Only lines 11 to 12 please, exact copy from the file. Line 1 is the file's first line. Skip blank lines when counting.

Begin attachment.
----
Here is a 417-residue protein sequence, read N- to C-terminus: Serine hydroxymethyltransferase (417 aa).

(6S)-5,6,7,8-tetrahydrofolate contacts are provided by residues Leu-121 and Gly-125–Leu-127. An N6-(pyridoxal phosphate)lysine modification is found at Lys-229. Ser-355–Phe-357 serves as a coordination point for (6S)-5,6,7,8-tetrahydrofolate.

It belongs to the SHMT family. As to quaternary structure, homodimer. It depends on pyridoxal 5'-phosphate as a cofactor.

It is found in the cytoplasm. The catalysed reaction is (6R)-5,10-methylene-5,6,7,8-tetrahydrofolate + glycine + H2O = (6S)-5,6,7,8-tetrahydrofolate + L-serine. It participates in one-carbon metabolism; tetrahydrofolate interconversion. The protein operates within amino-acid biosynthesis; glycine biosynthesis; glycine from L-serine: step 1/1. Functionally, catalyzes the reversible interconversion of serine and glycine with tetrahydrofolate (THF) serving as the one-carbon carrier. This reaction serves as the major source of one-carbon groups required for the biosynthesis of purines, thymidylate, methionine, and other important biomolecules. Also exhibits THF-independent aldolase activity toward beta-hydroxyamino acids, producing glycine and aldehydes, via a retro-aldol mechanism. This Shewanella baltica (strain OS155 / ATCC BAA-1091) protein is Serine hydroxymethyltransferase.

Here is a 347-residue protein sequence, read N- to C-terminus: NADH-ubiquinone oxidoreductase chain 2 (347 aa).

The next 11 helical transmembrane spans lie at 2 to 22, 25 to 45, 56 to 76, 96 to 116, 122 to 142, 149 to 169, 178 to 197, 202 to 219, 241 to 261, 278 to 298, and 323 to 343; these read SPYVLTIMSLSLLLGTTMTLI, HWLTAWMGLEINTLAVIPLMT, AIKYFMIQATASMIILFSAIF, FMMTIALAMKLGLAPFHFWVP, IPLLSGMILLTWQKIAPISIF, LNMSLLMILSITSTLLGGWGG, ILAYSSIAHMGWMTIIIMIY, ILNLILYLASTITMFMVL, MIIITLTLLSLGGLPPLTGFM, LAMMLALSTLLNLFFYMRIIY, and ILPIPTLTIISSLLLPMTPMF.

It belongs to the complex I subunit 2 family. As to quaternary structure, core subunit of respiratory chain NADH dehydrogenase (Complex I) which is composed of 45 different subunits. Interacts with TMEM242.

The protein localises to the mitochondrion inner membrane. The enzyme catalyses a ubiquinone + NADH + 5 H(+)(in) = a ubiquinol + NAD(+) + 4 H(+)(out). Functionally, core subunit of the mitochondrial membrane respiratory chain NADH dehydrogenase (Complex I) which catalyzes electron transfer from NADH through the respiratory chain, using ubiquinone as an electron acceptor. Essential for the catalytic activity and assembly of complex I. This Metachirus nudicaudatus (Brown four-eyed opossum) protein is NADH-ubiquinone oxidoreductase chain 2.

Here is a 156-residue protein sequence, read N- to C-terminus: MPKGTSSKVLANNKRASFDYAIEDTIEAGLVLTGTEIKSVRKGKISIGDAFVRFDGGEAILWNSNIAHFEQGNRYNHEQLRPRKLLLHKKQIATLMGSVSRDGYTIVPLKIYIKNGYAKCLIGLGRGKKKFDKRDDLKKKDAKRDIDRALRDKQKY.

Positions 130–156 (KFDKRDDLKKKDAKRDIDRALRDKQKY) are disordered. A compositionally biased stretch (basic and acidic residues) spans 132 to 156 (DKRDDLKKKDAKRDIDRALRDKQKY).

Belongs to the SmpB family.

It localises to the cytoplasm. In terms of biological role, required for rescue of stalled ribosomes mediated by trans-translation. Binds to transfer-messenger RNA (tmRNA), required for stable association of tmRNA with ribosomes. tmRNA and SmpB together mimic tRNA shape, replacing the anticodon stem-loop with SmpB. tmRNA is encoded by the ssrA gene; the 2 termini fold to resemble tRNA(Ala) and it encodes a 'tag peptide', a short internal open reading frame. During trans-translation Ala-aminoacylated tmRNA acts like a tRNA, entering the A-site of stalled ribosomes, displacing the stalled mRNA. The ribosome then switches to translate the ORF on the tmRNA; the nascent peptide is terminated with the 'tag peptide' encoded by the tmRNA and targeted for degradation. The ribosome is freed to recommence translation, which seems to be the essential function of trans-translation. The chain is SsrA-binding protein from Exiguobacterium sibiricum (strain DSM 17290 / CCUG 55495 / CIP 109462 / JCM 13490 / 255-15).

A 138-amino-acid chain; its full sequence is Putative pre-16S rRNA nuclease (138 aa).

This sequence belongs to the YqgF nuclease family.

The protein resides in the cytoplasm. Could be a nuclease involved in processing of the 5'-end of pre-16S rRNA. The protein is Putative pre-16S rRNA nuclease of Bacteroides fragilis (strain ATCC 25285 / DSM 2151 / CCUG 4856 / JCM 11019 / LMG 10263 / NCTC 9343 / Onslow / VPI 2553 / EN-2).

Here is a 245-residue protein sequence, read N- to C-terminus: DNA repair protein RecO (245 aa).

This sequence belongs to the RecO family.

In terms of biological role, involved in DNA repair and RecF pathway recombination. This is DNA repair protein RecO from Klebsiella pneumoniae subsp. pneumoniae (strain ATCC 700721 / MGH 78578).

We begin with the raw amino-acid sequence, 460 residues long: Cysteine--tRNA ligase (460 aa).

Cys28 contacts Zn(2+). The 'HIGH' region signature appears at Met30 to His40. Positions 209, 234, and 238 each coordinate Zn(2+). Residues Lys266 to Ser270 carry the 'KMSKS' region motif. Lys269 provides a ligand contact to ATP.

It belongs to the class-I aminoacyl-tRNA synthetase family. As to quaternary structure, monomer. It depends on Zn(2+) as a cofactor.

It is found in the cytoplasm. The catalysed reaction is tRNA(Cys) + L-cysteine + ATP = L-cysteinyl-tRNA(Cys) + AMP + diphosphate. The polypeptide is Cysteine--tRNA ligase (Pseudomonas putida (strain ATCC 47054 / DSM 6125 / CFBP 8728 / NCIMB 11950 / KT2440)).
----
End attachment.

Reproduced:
Belongs to the SmpB family.

It localises to the cytoplasm. In terms of biological role, required for rescue of stalled ribosomes mediated by trans-translation. Binds to transfer-messenger RNA (tmRNA), required for stable association of tmRNA with ribosomes. tmRNA and SmpB together mimic tRNA shape, replacing the anticodon stem-loop with SmpB. tmRNA is encoded by the ssrA gene; the 2 termini fold to resemble tRNA(Ala) and it encodes a 'tag peptide', a short internal open reading frame. During trans-translation Ala-aminoacylated tmRNA acts like a tRNA, entering the A-site of stalled ribosomes, displacing the stalled mRNA. The ribosome then switches to translate the ORF on the tmRNA; the nascent peptide is terminated with the 'tag peptide' encoded by the tmRNA and targeted for degradation. The ribosome is freed to recommence translation, which seems to be the essential function of trans-translation. The chain is SsrA-binding protein from Exiguobacterium sibiricum (strain DSM 17290 / CCUG 55495 / CIP 109462 / JCM 13490 / 255-15).